The summer immersion class could not operate, however, without finding additional money. Parents of the children attending the immersion class decided that in order to make up the rest of the needed funds they would pay a tuition to keep their children in the immersion class during the summer. The summer project ran for five weeks, three hours a day, three days a week on a $500 budget. Each parent paid a $20 tuition fee, and the instructors agreed to work for five dollars an hour. When realizing that the unemployment rate on the reservation can exceed 80% during the summer months, the tuition paid by the parents was probably one of the most significant acts of support ever given to a reservation program.
Possibly impressed by the demonstration of parental support for the summer class, the Wyoming Council for the Humanities agreed to fund the project from September 1994 to mid-May 1995. The 1994/1995 project year ran three hours a day, Monday to Friday. It was calculated that the total number of language contact hours during this time period would amount to approximately 456 hours. In spite of this increase, I was still very aware that if we hoped to develop fluent speakers from among the children, the project needed to operate at least six hours a day. Satisfaction was nevertheless drawn from knowing that the increase in time reflected movement in the right direction.
Troubleshooting problems and moving to a full-day immersion class
One of the problems that seems to face many of our language instructors is a belief that in order for students to learn an Indian language they have to always be given English meanings for what is being said to them in "Indian." This stood as a consistent problem with the language instructors in the Arapaho immersion class. In spite of numerous explanations and signs announcing "No English Spoken," each of the times I visited the class it was common for me to hear instructors speaking English. This made me speculate that although the language instructors knew the project's goals, they still lacked a firm commitment to the methods needed to instruct within an immersion setting. I constantly tried to convince the instructors of the absolute necessity of not speaking English to the children. From their perspective, however, because they observed more Arapaho spoken by children in the immersion class than they had ever heard from any other child, they remained quietly convinced that it was due to their mixing English and Arapaho when they spoke to the children.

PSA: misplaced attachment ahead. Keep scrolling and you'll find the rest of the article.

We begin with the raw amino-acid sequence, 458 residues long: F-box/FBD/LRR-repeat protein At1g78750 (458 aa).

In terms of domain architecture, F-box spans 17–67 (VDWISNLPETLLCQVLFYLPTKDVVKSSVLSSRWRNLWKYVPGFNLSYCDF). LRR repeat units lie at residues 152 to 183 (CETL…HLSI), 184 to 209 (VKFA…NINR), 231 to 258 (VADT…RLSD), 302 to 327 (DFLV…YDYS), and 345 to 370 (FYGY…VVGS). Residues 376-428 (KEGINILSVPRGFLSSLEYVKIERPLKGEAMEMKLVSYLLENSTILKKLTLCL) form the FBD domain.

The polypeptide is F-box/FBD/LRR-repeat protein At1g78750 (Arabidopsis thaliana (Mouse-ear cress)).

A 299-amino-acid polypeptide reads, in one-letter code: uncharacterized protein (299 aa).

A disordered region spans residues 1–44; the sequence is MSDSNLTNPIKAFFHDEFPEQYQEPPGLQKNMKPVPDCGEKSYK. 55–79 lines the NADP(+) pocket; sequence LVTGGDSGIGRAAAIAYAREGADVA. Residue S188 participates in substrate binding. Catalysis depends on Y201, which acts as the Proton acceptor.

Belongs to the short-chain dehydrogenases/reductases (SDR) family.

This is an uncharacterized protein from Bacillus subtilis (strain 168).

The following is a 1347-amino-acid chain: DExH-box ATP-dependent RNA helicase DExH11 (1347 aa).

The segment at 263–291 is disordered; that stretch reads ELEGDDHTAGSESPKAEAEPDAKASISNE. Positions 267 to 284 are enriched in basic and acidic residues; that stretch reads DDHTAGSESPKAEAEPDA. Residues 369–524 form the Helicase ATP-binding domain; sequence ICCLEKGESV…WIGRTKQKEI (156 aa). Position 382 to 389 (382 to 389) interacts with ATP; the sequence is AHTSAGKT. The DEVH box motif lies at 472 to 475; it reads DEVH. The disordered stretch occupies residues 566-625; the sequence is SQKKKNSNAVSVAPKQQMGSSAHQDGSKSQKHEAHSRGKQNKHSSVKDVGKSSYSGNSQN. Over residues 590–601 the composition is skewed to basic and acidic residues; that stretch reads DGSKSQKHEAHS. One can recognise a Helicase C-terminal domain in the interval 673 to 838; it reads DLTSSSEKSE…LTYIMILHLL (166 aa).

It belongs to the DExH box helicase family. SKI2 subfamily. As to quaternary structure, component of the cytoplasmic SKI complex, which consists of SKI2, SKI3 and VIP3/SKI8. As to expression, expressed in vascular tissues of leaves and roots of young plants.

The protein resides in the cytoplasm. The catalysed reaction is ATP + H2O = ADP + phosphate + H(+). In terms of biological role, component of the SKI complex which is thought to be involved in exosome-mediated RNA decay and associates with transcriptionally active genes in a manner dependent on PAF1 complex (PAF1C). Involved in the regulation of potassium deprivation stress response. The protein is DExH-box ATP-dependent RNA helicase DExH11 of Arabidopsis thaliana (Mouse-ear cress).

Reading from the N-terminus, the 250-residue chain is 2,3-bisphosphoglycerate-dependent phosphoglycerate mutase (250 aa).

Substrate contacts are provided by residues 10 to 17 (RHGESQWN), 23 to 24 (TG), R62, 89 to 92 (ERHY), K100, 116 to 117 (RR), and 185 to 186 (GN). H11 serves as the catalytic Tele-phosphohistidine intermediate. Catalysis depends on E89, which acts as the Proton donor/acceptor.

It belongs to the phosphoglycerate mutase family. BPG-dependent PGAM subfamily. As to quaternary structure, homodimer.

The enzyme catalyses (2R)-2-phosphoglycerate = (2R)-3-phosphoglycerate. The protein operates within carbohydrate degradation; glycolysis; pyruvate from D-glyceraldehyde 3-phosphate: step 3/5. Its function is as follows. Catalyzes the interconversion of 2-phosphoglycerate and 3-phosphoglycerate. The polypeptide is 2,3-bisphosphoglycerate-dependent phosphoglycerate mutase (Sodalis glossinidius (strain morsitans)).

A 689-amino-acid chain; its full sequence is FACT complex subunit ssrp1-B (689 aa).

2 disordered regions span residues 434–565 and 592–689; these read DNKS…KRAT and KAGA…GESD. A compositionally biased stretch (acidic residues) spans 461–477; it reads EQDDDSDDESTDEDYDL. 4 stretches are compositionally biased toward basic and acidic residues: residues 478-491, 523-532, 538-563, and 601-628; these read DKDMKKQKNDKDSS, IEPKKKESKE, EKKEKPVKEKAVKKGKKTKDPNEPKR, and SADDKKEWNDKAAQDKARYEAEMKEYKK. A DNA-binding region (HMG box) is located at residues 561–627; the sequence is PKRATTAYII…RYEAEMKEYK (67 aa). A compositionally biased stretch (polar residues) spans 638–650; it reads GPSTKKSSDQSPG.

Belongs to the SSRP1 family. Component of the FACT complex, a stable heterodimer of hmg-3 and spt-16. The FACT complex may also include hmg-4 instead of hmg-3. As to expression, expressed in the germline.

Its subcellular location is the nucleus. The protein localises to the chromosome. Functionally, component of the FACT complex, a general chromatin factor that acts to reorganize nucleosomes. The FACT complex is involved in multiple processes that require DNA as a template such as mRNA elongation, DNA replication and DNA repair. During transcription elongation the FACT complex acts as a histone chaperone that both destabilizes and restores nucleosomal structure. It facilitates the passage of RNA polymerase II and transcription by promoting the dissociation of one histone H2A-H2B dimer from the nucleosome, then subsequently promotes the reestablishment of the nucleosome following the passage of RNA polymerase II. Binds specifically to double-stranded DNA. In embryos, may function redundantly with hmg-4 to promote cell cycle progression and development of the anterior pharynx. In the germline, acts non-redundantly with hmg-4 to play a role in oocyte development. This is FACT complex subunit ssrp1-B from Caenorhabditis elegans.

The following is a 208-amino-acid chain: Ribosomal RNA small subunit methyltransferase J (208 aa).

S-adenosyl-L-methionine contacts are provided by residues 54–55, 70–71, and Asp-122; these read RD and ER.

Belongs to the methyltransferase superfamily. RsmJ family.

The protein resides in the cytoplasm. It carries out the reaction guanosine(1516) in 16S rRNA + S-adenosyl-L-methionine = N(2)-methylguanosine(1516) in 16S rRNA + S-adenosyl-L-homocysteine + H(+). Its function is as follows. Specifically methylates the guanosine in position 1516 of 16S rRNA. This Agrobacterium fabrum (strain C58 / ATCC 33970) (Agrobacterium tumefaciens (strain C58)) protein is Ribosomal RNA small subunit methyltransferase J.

In an attempt to get the children exposed to more Arapaho, the language class was expanded to six hours a day, made possible by grants from the Wyoming Council for the Humanities and Lannan Foundation. In addition, a director was hired to locally oversee the project. The primary goals of the expanded class were for the instructors to use no English with the children and to get the children to achieve a higher level of language competency.
After the class started, I was not able to observe how things were going until mid-December 1995. When I walked into the class I was overwhelmed by the children's speaking ability in Arapaho. In a matter of three and a half months the children had mastered enough Arapaho that they could collectively interact with the language instructors for ten to 15 minutes without speaking English. I viewed the class with renewed enthusiasm and believed that by the end of the school year children would surely be demonstrating speaking skills that bordered upon fluency.
By the time April 1996 arrived it was clear that the children were not even close to fluency. After such demonstrated promise in December, the question that remained was: Why weren't the children on the threshold of fluency? While the children possessed very impressive speaking abilities in Arapaho, abilities that enabled them to pray and respond to a wide range of questions, tasks, and commands, they still did not possess an ability to speak Arapaho outside of what was directly taught to them within the classroom. The task became to assess the problem and make corrections.
What the children lacked was the ability to independently use and manipulate new speech forms. Simply put, they lacked the ability to use Arapaho to speak what was on their minds. They could only speak phrases that they had been directly taught. Again it became clear that what was missing was an understanding, implementation, and effective use of a methodology that could guide language learners to true language acquisition and fluency. To address the problem I decided to bring in an immersion technician from the Hawaiian Punana Leo language immersion system for the following school year. The designated task of the "immersion trainer" was to observe the classroom on a daily basis and then provide the staff with guidance and training in proven immersion techniques. The new problem this created was finding additional funding support so the immersion trainer could be brought in.
Expanding and strengthening the program
In January 1996, I was called by the Arapaho Tribal Council about the prospect of my writing and Administration for Native Americans (ANA) grant. I thus set myself to writing a grant proposal to start up a second language immersion class on another part of the reservation about seventeen miles away in the Arapaho district. In addition to this grant proposal went the task of writing grants for the continuation of the already existing immersion class in the Ethete district and finding money to pay for the immersion trainer. Much to our relief all grants were awarded and additional money was found to bring in the trainer.